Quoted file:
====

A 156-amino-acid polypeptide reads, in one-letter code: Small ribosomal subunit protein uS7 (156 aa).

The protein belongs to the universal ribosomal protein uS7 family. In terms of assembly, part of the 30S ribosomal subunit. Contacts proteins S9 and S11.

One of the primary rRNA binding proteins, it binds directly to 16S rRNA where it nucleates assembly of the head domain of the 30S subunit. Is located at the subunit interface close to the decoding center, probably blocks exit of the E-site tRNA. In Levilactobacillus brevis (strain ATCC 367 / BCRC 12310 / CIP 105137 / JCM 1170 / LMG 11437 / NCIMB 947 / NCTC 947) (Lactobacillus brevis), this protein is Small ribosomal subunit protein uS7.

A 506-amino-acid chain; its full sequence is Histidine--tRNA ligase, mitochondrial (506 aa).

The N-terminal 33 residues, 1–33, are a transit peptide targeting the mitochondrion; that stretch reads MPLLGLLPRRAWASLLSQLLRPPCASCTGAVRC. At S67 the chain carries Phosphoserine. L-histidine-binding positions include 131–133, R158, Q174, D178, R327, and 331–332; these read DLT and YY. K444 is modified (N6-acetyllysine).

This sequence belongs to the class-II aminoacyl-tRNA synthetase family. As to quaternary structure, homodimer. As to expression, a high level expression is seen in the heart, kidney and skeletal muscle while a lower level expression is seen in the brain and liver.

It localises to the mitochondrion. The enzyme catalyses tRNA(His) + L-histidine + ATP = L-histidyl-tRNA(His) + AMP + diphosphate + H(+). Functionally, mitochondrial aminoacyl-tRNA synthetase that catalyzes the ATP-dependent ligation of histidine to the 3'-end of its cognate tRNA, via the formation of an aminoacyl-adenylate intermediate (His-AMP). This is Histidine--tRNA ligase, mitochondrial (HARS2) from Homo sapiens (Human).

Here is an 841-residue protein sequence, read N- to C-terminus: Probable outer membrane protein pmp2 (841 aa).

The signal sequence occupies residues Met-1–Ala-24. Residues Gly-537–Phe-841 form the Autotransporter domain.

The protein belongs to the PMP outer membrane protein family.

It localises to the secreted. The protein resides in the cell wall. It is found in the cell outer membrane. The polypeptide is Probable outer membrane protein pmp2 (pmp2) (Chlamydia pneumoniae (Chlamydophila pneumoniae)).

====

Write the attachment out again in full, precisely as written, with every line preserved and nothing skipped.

A 156-amino-acid polypeptide reads, in one-letter code: Small ribosomal subunit protein uS7 (156 aa).

The protein belongs to the universal ribosomal protein uS7 family. In terms of assembly, part of the 30S ribosomal subunit. Contacts proteins S9 and S11.

One of the primary rRNA binding proteins, it binds directly to 16S rRNA where it nucleates assembly of the head domain of the 30S subunit. Is located at the subunit interface close to the decoding center, probably blocks exit of the E-site tRNA. In Levilactobacillus brevis (strain ATCC 367 / BCRC 12310 / CIP 105137 / JCM 1170 / LMG 11437 / NCIMB 947 / NCTC 947) (Lactobacillus brevis), this protein is Small ribosomal subunit protein uS7.

A 506-amino-acid chain; its full sequence is Histidine--tRNA ligase, mitochondrial (506 aa).

The N-terminal 33 residues, 1–33, are a transit peptide targeting the mitochondrion; that stretch reads MPLLGLLPRRAWASLLSQLLRPPCASCTGAVRC. At S67 the chain carries Phosphoserine. L-histidine-binding positions include 131–133, R158, Q174, D178, R327, and 331–332; these read DLT and YY. K444 is modified (N6-acetyllysine).

This sequence belongs to the class-II aminoacyl-tRNA synthetase family. As to quaternary structure, homodimer. As to expression, a high level expression is seen in the heart, kidney and skeletal muscle while a lower level expression is seen in the brain and liver.

It localises to the mitochondrion. The enzyme catalyses tRNA(His) + L-histidine + ATP = L-histidyl-tRNA(His) + AMP + diphosphate + H(+). Functionally, mitochondrial aminoacyl-tRNA synthetase that catalyzes the ATP-dependent ligation of histidine to the 3'-end of its cognate tRNA, via the formation of an aminoacyl-adenylate intermediate (His-AMP). This is Histidine--tRNA ligase, mitochondrial (HARS2) from Homo sapiens (Human).

Here is an 841-residue protein sequence, read N- to C-terminus: Probable outer membrane protein pmp2 (841 aa).

The signal sequence occupies residues Met-1–Ala-24. Residues Gly-537–Phe-841 form the Autotransporter domain.

The protein belongs to the PMP outer membrane protein family.

It localises to the secreted. The protein resides in the cell wall. It is found in the cell outer membrane. The polypeptide is Probable outer membrane protein pmp2 (pmp2) (Chlamydia pneumoniae (Chlamydophila pneumoniae)).